Perhaps the greatest development of the past century, however, is memory expansion. When HDS celebrated its bicentennial year, people could neither expand their minds with microchips nor directly connect their brains to the Internet. Who could have predicted how disruptive this change would be, economically, culturally, politically, and spiritually? Memory expansion allows ordinary people to have extraordinary recall, to boost their brains with petabytes of information and enhanced processing power. It also allows them to run programs that construct arguments on the fly; in effect, one can now argue on autopilot. For a price, one can install the knowledge bases and logic engines of great, and not-so-great, philosophers and thinkers. For those who can afford it, the world has become a life-sized game of intellectual Pokémon; the more money you spend on sophisticated data sets and logic engines, the more you know and the stronger your arguments become.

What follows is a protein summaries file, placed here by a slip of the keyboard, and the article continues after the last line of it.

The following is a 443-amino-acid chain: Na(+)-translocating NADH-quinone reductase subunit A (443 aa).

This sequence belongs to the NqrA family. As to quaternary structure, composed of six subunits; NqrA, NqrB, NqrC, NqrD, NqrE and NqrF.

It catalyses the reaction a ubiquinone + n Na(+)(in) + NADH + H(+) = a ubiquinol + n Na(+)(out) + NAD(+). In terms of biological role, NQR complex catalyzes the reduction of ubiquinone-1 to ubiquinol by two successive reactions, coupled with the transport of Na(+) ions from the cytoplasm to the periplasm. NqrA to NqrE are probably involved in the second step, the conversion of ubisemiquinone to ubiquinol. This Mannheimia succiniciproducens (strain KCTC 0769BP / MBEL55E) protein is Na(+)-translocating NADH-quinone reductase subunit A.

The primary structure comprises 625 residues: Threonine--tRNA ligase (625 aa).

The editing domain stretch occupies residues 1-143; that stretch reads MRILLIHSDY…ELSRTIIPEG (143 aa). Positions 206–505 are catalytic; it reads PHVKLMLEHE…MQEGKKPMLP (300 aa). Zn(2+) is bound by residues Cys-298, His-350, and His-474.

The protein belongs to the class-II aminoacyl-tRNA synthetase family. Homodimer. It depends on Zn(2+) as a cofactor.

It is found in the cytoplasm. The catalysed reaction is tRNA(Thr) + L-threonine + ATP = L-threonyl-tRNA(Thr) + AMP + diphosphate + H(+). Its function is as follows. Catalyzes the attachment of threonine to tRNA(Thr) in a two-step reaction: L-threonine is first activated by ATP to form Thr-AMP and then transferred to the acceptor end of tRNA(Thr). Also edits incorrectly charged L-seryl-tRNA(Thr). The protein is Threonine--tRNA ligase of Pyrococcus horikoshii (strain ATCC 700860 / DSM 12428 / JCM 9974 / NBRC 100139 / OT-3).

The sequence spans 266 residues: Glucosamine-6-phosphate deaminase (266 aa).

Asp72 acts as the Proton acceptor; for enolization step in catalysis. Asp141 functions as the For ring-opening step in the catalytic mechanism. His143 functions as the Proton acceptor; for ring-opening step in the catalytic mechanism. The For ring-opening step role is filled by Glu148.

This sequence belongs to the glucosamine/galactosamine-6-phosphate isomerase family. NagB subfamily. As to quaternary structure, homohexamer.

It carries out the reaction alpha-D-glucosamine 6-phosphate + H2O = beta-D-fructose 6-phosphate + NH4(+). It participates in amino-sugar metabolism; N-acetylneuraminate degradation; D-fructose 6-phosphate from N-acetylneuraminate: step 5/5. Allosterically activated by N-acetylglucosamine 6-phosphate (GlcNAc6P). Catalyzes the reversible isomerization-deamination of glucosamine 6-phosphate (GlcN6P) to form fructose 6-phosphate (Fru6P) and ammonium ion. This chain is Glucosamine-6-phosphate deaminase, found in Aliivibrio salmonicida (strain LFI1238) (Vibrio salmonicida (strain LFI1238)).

Initially, philosophers had a field day with this innovation: Can one be truly human if one does not think for oneself? I think . . . quickly and deeply . . . therefore I am . . . somehow better? But because of the post-neoliberal ethos and tremendously powerful marketing of our time, philosophical questions were swept under the rug. Today, very few doubt that memory expansion is a good and natural part of human evolution. Those who do doubt it are outgunned by people with superior processors. This is a shame, because we know corporations distribute knowledge bases with built-in biases regarding their industry. GE-produced chips, for example, will tell you plenty about solar energy, but not much about missiles and EMPs. The knowledge-base software market is unregulated, and a massive ongoing ad campaign has effectively quashed hints of dissent.